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Albert Speer, Born 1905 In Mannheim

Albert Speer, born 1905 in Mannheim originated from an upper middle-class family. However, Speer, whilst comfortable in his lavish, provincial style of living, grew up desolate and isolated as his parents were “virtually strangers to him” . Speer, as an adult then saw his loveless childhood, as the root cause of his emotionally void behaviour to his wife and children. Speer grew up in a home where the discussion of politics had been banned, creating an individual primarily apolitical, and indifferent to the political extremes of the Weimar Era. When the Great Depression hit, Speer and his family were not as affected, due to their family wealth, which was mostly in property. Speer excelled in school, and considered a career as a mathematician. However, his father, an architect, criticized this decision and convinced him to follow in his footsteps in becoming another prominent architect in their family. In 1927, after completing his architectural degree, Speer married Margarete Weber, who his parents disapproved off, due to her lower economic and social status. Speer and Margarete Weber had 6 children, all of which, Speer remained unemotional towards.

Speer, had, for the most of his earlier life, been untouched by the political situations in the 1920s. However, on the 4th of December 1930, Speer attended a Rally, where Hitler addressed the students and academics that attended. Speer was greatly impressed by Hitler’s speech, and the emotions that Hitler could evoke, and Speer, like many others became convinced of Hitler’s ability to restore German honour. In March 1931, Speer joined the Nazi party.

Speer’s first patron into the Nazi party was Karl Hanke, who gave him many opportunities with his acceptance into the party. In March 1933, Speer was offered to opportunity to redesign the interior of Goebbels’s new propaganda ministry in Berlin, which allowed him to gain a reputation for his exceptional organisational skills, as Speer assured Goebbels’ that the building would be finished in two months, and true to his word, it was . Speer then received the task of designing the backdrop for the May Day Rally at Templehof, later in 1933. Speer’s ability to symbolise the national socialist ideology through the aesthetic of gigantic flags and searchlights at the ‘Cathedral of light’, attracted Hitler , and Speer was promoted to ‘Commissioner for the artistic and technical presentation of Party Rallies and Demonstrations”. In 1933, Speer was placed solely in charge of the Nuremburg Nazi Rally site. 1936 saw the Olympic Games to be held in Berlin, and due to conflicting opinions between Werner March and Hitler, Speer designed to stadium to be classified in the neo-classical aesthetic, which satisfied the Fuhrer. Speer had become an integral member of Hitler’s inner circle. In 1937, Speer gained another architectural triumph at the Paris World Exhibition. Speer’s design for the German pavilion, incorporating an eagle holding a swastika seeming to look down upon the Soviet Union Exhibition opposite, allowed for Speer to be rewarded with a gold medal. Speer, as an opportunist, however, increased the scale of designed upon ‘accidently’ glimpsing at the Soviet Union designs.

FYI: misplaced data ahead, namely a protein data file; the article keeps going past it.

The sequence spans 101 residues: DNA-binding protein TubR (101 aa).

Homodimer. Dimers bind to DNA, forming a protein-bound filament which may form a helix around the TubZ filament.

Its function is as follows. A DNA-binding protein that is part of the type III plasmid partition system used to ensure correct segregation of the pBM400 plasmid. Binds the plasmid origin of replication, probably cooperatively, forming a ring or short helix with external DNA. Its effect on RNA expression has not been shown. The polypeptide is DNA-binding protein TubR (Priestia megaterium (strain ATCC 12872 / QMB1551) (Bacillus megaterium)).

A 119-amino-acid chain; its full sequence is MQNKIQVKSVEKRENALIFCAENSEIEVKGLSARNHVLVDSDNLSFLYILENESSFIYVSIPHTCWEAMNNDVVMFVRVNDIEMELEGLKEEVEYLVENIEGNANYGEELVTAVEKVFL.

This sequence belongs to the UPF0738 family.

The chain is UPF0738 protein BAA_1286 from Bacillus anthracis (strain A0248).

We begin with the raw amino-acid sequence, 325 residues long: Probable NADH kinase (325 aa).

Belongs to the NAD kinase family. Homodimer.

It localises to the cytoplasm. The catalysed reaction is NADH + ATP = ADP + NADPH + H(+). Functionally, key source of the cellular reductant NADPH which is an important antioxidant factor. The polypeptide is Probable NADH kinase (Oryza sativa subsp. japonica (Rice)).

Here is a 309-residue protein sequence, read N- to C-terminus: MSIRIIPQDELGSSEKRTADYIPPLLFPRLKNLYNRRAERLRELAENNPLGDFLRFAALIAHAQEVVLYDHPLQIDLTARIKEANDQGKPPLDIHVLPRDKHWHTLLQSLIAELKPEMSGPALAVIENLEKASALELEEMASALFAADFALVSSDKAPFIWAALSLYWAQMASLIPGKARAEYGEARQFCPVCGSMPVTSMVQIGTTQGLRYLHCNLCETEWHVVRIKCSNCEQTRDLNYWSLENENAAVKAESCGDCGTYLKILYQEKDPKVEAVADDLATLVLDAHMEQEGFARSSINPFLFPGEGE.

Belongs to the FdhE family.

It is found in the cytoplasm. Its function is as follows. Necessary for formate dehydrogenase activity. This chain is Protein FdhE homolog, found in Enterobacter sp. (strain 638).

While being appointed an assistant to Paul Troost in 1933, upon his death in 1934, Speer was elevated to Hitler’s chief architect and commissioned to carry out Hitler’s ambitious plans for Berlin which would resonate an image of German superiority throughout Europe . Speer’s work exceeded Hitler’s expectations. Hitler, in 1938, pleased with Speer’s work, assigned him to build a new Reich chancellery, to be completed in 12 months, revealing once again Speer’s exceptional organisational skills as he succeeded in meeting the deadline.

Germania was to be the New Berlin, the capital of the Reich, and Speer, as part of Hitler’s close private circle, was placed in charge of this ambitious architectural project in 1937. For Germania to be built, 52 000 flats were to be cleared away in the centre of Berlin. Speer, to allow for this, evicted Jewish people from their homes, with no intention of finding an alternate place of stay. At the outbreak of war in 1939, Speer’s architectural projects simmered down, and Speer’s talents were transferred to a new speciality. In February 1942, Hitler assigned Speer the prominent role of Minister for Armaments and Munitions.